Bourgeault says he drew “all the time” as a kid and teenager, and he took up airbrushing as a hobby when he was introduced to it through a job as an automotive painter. That hobby led him to a job painting sets and props for films and events, then to many side projects, and eventually to opening his own studio about eight years ago.

These days, commissions of all kinds keep him very busy, but he has a special interest in painting hockey goalie masks and helmets for athletes, including skeleton riders. more>

Related>

Updates from Adobe

Head for the Hills with Kopernikk

By Charles Purdy – A love of the outdoors is plainly evident in Kopernikk’s photography, and he comes by it naturally, having grown up on a farm near the Czech city of Pardubice, which he still calls home—that is, when he’s not on the road for a photography expedition. In fact, it was a 2014 trip to the Czech Republic’s Giant Mountains that set Kopernikk firmly on a path to making his living as a photographer.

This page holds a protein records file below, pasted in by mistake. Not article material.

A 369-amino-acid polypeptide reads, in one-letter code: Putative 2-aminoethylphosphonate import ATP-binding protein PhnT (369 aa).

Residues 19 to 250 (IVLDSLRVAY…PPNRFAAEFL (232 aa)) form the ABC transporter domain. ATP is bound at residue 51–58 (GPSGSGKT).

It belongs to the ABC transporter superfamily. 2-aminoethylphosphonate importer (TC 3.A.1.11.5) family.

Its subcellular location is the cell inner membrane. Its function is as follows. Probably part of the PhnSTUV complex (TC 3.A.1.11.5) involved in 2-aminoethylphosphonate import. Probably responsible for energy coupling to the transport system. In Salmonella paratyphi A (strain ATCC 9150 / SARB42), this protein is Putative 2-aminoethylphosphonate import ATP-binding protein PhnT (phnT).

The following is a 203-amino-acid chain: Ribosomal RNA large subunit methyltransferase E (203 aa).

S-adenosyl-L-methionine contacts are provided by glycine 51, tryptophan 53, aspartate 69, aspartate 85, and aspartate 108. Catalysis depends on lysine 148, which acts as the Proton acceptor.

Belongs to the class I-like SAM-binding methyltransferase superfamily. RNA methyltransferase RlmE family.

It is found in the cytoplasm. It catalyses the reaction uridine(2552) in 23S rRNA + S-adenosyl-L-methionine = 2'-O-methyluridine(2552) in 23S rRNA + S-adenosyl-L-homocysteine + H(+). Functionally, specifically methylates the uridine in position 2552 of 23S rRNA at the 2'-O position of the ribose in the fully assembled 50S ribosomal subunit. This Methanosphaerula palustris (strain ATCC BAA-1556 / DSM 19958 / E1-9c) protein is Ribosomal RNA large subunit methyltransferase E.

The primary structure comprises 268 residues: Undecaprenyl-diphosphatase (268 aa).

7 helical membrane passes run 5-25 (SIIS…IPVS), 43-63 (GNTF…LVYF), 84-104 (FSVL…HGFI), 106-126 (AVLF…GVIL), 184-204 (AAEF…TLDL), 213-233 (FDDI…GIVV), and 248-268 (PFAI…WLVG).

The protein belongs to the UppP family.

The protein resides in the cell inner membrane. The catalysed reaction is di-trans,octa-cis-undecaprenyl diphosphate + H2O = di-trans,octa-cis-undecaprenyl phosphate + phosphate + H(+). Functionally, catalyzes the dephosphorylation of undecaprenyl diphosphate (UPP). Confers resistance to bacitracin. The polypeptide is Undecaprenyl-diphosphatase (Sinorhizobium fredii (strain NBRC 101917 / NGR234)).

He remembers, “In November 2014, my friend Jirka invited me to Špindlerův Mlýn in our Giant Mountains. The weather was so magical—I was like Alice in Wonderland, and I made hundreds and hundreds of photos on my mobile phone…. This day changed everything, and I knew then what I wanted to do with my life. It’s also the reason I have Sitka, my Czechoslovakian Wolfdog—I’ve always loved wolves, and when I started traveling I decided I wanted to have my own ‘wolf’ as a travel buddy.” more>

Related>

Updates from Adobe

Maya Patterson and the Craft of UX